This effect of making the familiar strange serves a didactic function insofar as it teaches the viewer not to take the style and content for granted, since the medium itself is highly constructed. But the particulars of a spectator’s psyche and of the tension aroused by a specific alienating device may actually increase emotional impact.

By contrary, the acceptance of the transparency of the fourth wall is part of the suspension of disbelief between a fictional work and an audience, allowing the observer to enjoy the fiction as if they were observing real events. Umberto Eco, also continuing in this conceptual framework, has suggested that in America, in particular, things that look real become real even if they never existed. Real cities are now often imagined, built, and articulated based on reel experiences, where the essence of architectural space appears free of the functional requirements, technical restrictions and limitations of the professional conventions of architects. The architecture becomes a direct reflection of mental images, memories and dreams.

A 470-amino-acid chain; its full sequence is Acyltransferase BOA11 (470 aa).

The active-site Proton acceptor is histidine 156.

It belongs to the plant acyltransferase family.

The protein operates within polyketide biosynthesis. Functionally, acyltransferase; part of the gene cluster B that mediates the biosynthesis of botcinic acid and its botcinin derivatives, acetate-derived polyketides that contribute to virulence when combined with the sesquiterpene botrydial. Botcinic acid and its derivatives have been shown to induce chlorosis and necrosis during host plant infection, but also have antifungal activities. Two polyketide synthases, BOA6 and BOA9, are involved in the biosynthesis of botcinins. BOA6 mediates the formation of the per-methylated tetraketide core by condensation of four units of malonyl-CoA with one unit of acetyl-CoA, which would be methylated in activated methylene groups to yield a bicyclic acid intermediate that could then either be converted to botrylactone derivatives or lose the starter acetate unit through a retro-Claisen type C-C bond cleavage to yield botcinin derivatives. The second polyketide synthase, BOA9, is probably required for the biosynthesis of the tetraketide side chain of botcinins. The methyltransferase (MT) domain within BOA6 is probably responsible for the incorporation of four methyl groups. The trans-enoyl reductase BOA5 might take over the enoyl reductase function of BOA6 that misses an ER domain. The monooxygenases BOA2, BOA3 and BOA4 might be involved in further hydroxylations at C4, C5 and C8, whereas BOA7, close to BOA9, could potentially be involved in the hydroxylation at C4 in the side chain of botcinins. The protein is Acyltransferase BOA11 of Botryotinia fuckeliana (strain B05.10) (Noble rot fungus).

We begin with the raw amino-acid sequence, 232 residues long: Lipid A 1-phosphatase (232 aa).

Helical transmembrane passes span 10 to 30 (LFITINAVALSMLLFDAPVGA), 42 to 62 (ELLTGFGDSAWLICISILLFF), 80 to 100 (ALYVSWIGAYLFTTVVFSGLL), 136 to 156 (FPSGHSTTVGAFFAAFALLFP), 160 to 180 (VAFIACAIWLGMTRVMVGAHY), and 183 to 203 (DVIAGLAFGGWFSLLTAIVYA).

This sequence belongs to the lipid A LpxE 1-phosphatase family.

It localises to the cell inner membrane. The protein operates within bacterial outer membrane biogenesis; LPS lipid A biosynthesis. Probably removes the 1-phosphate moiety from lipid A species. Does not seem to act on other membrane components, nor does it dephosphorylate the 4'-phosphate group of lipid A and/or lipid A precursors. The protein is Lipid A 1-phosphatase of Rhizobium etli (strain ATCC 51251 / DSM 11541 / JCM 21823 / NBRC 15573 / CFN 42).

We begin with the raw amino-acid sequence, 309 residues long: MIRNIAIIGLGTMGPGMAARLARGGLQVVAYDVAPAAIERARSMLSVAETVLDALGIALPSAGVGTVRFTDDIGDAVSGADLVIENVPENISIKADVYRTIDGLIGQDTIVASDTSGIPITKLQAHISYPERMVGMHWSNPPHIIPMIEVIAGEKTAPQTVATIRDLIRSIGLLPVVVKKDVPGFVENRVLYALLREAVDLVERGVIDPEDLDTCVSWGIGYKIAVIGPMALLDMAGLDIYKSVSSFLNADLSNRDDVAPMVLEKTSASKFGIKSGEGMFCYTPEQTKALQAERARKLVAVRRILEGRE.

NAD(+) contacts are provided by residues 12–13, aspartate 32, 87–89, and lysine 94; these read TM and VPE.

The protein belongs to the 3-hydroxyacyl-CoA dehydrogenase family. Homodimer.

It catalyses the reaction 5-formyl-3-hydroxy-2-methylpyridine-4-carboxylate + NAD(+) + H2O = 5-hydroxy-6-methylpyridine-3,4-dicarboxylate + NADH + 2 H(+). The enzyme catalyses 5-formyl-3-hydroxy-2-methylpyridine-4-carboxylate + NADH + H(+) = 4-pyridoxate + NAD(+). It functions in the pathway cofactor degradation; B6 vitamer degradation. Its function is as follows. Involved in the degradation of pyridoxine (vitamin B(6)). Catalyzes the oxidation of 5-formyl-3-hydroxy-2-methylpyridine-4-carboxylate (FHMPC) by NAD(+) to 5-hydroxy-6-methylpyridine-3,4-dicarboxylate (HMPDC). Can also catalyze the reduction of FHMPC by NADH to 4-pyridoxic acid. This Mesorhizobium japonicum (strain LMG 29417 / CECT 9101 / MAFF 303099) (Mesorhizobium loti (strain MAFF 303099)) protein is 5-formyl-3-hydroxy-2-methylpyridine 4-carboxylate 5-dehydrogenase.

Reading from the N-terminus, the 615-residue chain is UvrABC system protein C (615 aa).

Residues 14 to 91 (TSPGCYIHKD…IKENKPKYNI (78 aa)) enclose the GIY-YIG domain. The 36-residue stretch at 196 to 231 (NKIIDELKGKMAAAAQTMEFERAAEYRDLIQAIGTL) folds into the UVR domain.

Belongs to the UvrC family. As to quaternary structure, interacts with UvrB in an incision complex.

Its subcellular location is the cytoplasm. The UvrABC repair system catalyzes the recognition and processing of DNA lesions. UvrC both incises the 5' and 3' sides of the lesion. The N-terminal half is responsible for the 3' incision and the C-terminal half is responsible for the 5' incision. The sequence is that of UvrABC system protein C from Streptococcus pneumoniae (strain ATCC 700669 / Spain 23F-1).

The architecture of the mind takes place in a real fake space created in a very specific stip of Manhattan, where the rail lines nourished the city’s past-present and future. The conquest of the region was possible only after the railroad conquered a number of geological, technological, and engineering hurdles: the ability to overcome rivers, silt, and bedrock; to harness electricity to power trains; and to build tunnels underwater. The Pennsylvania Sation changed the law of nature; it annihilated the water barrier and reshaped the landscape of New York into a continuous network of rail connections, creating a complete fake environment, with an artificial sun, computerized weather systems,…